>> I bought a Nikon Coolpix L11 a while back and I'm very happy with it.
>> http://www.nikonusa.com/Find-Your-Ni...OLPIX-L11.html
>>
>> What I'd like to know:
>> Is it safe to look directly at the sun through the LCD viewing screen
>> while taking many sunset photos?
>>
>> Thanks,
>> Phil

>
> You aren't looking /through/ the LCD screen, but "at" it. So it's OK.


On the other hand, if they *could* make LCDs as bright as the sun we could
finally easily see the damned things on sunny days.


--
Blinky
Is your ISP dropping Usenet?
Need a new feed?
http://blinkynet.net/comp/newfeed.html

 
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David J Taylor
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      06-20-2008
Blinky the Shark wrote:
[]
> On the other hand, if they *could* make LCDs as bright as the sun we
> could finally easily see the damned things on sunny days.


My GPS has a transreflective colour LCD, and I have no difficulty seeing
that on the sunniest of days - the sunnier the better.....

Cheers,
David


 
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pmoscatello@comcast.net
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      06-20-2008
On Jun 20, 2:18*am, "David J Taylor" <(E-Mail Removed)-
this-bit.nor-this-bit.co.uk> wrote:

> You aren't looking /through/ the LCD screen, but "at" it. *So it's OK.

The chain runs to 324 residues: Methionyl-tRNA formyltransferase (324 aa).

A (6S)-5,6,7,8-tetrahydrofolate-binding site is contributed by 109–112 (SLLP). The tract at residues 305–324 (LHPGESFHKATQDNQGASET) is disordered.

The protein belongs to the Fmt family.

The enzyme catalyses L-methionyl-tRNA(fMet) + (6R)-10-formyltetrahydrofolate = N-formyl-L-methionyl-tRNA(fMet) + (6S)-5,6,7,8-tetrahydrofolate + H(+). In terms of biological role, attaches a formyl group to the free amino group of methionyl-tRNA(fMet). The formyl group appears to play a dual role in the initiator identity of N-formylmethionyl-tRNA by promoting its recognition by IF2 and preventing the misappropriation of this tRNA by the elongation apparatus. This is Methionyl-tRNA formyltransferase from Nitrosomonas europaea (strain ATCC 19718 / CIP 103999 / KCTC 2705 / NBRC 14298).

>
> David


Exactly, looking at the LCD screen is correct. If I were looking
through it, it wouldn't be safe. It seems to me that looking at the
LCD screen is about as safe as watching a sunset cam on a computer.

Phil

 
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Marvin
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      06-20-2008
David J Taylor wrote:

>
> You aren't looking /through/ the LCD screen, but "at" it. So it's OK.
>
> However, be aware that in certain circumstances, an image of the sun can
> damage the sensor (more precisely, the all-important colour filter bonded
> to the front of the sensor), so you would be wise to minimise the time the
> camera points at the sun, especially if it doesn't have a visible shutter
> across the front of the lens when switched off.
>
> David
>
>

That is why I take sunset pictures after sunset or when the
sun is behind a cloud. My rule of thumb is that I shouldn't
point the camera at a light that is too bright for me to
stare at.
 
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Don Stauffer in Minnesota
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      06-20-2008